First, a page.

After months of back and forth between the City of Tyler, NET Health and food truck operators, the food truck debate is making headway. Next week, NET Health will present an updated version of health regulations for food trucks.
"We have made the necessary changes for food trucks to progress here in our market," said NET Health CEO George Roberts.
Carlo D'Angelo, developer of the soon-to-be food truck park, said the current health regulations are too strict, and has been fighting to get them changed to bring in vendors.
Food trucks in Tyler are required to comply with restaurant code, which he said is an unusual requirement.
Until July, D'Angelo had the only operating food truck in the city. His conditional approval expired and with current regulations, he is unable to get it renewed.
"There was a big desire to see food trucks come to Tyler," D'Angelo said. "We just got Uber. We're really becoming a progressive community here. We're really becoming an ideal place for millennials."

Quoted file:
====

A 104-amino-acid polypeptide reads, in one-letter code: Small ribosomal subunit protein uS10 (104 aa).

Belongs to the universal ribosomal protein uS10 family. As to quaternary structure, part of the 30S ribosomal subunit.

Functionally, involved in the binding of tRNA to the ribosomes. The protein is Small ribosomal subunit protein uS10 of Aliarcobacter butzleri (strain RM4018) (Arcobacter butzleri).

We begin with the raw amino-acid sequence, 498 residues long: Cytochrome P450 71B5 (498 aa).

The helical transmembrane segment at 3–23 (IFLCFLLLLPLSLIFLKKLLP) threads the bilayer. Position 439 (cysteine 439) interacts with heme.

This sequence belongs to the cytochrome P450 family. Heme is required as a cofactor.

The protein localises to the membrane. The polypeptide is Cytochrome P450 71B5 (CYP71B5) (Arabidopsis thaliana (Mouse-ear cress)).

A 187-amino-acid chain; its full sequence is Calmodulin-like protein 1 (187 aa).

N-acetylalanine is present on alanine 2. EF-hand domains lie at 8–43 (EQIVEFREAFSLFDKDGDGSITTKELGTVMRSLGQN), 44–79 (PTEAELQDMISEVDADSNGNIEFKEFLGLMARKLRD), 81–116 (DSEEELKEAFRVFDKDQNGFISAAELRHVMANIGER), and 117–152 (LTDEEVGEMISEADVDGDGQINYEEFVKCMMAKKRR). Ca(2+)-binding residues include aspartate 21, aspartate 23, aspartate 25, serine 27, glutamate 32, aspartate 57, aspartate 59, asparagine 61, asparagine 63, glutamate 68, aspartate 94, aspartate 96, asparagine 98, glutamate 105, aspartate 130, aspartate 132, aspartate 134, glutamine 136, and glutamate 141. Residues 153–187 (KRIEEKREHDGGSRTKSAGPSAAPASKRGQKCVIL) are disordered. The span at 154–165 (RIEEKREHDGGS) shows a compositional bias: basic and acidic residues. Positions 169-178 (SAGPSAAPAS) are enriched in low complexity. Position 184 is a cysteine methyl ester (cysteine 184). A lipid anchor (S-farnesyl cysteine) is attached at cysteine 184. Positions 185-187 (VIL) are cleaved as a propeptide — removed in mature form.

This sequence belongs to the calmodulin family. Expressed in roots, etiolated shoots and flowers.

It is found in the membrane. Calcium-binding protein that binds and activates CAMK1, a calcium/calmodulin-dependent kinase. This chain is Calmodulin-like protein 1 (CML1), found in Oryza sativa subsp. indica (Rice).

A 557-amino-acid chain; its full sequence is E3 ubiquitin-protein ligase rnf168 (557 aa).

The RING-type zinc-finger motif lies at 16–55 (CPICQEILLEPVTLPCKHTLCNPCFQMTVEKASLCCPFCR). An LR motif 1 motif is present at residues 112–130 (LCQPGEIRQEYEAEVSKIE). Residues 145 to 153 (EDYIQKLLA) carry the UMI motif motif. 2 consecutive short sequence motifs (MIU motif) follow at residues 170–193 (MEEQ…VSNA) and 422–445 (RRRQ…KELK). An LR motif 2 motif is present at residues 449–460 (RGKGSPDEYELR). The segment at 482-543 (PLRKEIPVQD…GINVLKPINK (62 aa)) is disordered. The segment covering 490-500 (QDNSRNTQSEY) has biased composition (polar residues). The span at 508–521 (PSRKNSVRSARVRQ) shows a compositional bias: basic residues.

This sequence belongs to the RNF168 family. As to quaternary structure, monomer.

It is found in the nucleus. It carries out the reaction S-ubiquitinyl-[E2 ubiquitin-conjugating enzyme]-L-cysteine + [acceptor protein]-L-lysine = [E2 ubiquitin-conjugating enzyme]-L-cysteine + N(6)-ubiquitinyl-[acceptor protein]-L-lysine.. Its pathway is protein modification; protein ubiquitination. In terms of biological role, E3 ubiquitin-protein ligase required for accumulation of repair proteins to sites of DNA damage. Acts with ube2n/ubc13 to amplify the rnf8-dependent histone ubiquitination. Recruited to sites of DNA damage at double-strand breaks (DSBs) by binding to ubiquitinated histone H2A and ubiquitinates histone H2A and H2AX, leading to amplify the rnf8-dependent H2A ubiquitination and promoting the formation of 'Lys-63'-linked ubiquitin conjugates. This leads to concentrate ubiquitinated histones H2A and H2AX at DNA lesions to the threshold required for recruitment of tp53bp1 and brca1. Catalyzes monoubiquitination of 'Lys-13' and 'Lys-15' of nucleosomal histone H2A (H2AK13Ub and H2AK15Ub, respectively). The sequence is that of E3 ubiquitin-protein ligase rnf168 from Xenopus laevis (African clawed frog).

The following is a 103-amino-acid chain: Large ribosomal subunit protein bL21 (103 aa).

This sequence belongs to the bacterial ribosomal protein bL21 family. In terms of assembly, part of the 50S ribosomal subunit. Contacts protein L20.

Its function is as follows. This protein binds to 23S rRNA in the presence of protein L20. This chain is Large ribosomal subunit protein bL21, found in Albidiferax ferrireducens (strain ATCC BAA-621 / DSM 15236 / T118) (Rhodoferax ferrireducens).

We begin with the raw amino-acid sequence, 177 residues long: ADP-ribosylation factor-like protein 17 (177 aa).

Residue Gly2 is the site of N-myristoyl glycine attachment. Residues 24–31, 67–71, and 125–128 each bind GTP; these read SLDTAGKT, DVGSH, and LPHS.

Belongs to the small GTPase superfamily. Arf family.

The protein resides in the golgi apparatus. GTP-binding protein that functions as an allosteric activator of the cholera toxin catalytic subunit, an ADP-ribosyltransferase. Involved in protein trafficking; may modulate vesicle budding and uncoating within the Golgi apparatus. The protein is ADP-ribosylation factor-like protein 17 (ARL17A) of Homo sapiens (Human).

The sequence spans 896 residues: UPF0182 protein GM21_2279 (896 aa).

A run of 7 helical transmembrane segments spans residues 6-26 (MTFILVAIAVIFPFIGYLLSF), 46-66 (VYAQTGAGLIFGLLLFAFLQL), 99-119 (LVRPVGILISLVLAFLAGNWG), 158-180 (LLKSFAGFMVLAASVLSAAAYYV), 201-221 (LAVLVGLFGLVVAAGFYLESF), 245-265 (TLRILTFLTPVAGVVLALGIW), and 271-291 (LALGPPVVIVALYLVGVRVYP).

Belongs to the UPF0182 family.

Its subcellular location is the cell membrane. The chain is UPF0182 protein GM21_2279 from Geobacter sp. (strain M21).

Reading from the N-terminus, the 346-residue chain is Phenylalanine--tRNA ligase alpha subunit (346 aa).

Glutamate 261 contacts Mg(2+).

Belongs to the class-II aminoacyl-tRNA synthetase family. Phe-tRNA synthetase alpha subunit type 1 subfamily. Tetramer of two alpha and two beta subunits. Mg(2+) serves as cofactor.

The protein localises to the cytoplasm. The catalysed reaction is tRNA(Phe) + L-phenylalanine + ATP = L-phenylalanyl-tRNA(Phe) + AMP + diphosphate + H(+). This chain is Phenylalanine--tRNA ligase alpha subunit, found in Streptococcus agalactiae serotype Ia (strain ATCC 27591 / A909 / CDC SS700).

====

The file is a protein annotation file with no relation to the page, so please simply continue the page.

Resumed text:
He said a big component of becoming a progressive community involves food trucks.
"They're hugely popular all over the market. And I quickly realized that we're tied to an unworkable structure that basically required to construct a truck just for Tyler," D'Angelo said.
NET Health Spokesperson Terrence Ates said they have been open to making changes from the beginning, but wanted to make sure all parties necessary were involved, including feedback from the community.
A meeting to go over the changes in the health regulations will be Oct. 5 and is open to the public. The meeting will start at 5 p.m. at the Chamber of Commerce building in downtown Tyler.
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